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Cy Warman in 1906
As Waterloo lingered in the memory
of the conquered Corsican, so Ashtabula was burned into the
brain of Bradish. Out of that awful wreck he crawled, widowed
and childless. For a long time he did not realize, for his
head was hurt in that frightful crash.
By the time
he was fit to leave the hospital they had told him, little by
little, that all his people had perished.
He made his
way to the West, where he had a good home and houses to rent
and a hole in the hillside that was just then being changed
from a prospect to a mine.
townspeople, who had heard of the disaster, waited for him to
speak of it—but he never did. The neighbors nodded, and he
nodded to them and passed on about his business. The old
servant came and asked if she should open the house, and he
nodded. The man-servant—the woman's husband—came also, and to
him Bradish nodded; and at noon he had luncheon alone in the
fine new house that had just been completed a year before the
Wreck of the Pacific Express Ashtabula Bridge
Ashtabula, Ohio, 1876.
About once a
week Bradish would board the midnight express, ride down the
line for a few hundred miles, and double back.
When he went
away they knew he had gone, and when he came back they knew he
had returned and that was as much as his house-keeper, his
agent, or the foreman at the mines could tell you.
have thought that the haunting memory of Ashtabula would have
kept him at home for the rest of his life; but he seemed to
travel for the sake of the ride only, or for no reason, as a
deaf man walks on the railroad-track.
extended his trips, taking the Midland over into Utah; and
once or twice he had been seen on the rear end of the
California Limited as it dropped down the western water-shed
of Raton Range.
when the Limited was lapping up the landscape and the Desert
was rushing in under her pilot and streaking out below the
last sleeper like tape from a ticker, the danger signal
sounded in the engine cab, the air went on full, the
passengers braced themselves against the seats in front of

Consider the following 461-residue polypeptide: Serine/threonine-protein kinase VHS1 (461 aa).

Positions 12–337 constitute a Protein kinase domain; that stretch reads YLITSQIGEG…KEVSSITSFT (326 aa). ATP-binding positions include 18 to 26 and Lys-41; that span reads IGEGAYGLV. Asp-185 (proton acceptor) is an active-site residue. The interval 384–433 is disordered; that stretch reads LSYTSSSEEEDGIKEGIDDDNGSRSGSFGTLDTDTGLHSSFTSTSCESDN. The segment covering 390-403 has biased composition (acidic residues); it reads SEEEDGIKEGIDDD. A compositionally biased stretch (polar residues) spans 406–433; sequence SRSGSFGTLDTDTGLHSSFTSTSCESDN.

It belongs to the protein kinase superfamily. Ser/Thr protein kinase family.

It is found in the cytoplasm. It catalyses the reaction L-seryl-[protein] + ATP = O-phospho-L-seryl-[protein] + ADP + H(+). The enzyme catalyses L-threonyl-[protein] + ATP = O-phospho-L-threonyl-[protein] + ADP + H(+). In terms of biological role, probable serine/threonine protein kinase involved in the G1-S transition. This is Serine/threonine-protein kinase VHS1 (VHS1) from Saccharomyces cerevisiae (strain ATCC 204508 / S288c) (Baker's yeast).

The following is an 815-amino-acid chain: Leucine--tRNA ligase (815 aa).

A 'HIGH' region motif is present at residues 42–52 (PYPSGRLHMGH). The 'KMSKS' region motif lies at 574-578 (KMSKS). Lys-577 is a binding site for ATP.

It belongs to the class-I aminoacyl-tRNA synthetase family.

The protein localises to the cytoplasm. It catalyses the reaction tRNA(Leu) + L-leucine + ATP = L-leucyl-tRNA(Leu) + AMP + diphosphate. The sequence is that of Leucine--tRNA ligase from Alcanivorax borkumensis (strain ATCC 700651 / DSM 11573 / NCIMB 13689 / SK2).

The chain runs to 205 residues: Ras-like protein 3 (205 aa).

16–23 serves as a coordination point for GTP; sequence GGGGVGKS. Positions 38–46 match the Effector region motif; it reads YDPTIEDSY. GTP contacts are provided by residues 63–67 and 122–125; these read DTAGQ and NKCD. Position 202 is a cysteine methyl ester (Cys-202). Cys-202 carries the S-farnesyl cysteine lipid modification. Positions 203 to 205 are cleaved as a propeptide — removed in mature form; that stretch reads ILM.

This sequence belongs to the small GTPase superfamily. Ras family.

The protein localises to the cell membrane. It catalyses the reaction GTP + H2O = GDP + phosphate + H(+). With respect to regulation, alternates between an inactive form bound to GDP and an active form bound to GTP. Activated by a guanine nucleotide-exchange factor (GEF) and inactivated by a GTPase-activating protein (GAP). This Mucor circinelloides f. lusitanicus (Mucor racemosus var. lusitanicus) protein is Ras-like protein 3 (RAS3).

them, or held their breath in their berths as the train came
to a dead stop.
and the head man hurried forward shouting, "What's the
matter?" to the engineer.
leaning from his lofty window, asked angrily, "What in
thunder's the matter with you? I got a stop signal from
"You'd better lay off and have a
good sleep," said the conductor.
you to sleep for a minute if you ever hint that I was not
awake coming down Cañon Diablo," shouted the engineer,
releasing his brakes. As the long, heavy train glided by,
the trainmen swung up like sailors, and away went the
Limited over the long bridge, five minutes to the bad.
later the same thing happened on the East end. The
engineer was signaled and stopped on a curve with the
point of his pilot on a high bridge.
This time the captain and
the engineer were not so brittle of temper. They discussed
the matter, calling on the fireman, who had heard nothing,
being busy in the coal-tank.
brakeman, crossing himself, said it was the "unseen hand" that
had been stopping the Limited on the Desert. It might be a
warning, he said, and walked briskly out on the bridge looking
for dynamite, ghosts, and things.
When he had
reached the other end of the bridge, he gave the go-ahead
signal and the train pulled out. As they had lost seven
minutes, it was necessary for the conductor to report "cause
of delay;" and that was the first hint the officials of any of
the Western lines had of the "unseen hand."
trainmen, swapping yarns at division stations, heard of the
mysterious signal on other roads.
Limited, over on the Short Line, was choked with her head over
Snake River, at the very edge of Pendleton. When they had
pulled in and a fresh crew had taken the train on, the
in-coming captain and his daring driver argued over the
incident and they each got ten days,—not for the delay, but
because they could not see to sign the call-book next morning
and were not fit to be seen by other people.
train stopped was the International Limited on the Grand
Trunk, then the Sunset by the South Coast.
phenomenon became so general that officials lost patience. One
road issued an order to the effect that any engineer who heard
signals when there were no signals should get thirty days for
the first and his time for the second offence.
Within a week
from the appearance of the unusual and unusually offensive
bulletin, "Baldy" Hooten heard the stop signal as he neared a
little Junction town where his line crossed another on an
signal sounded, the fireman glanced over at the driver, who
dived through the window up to his hip pockets.
Continued Next Page
The Ashtabula Disaster - Historic
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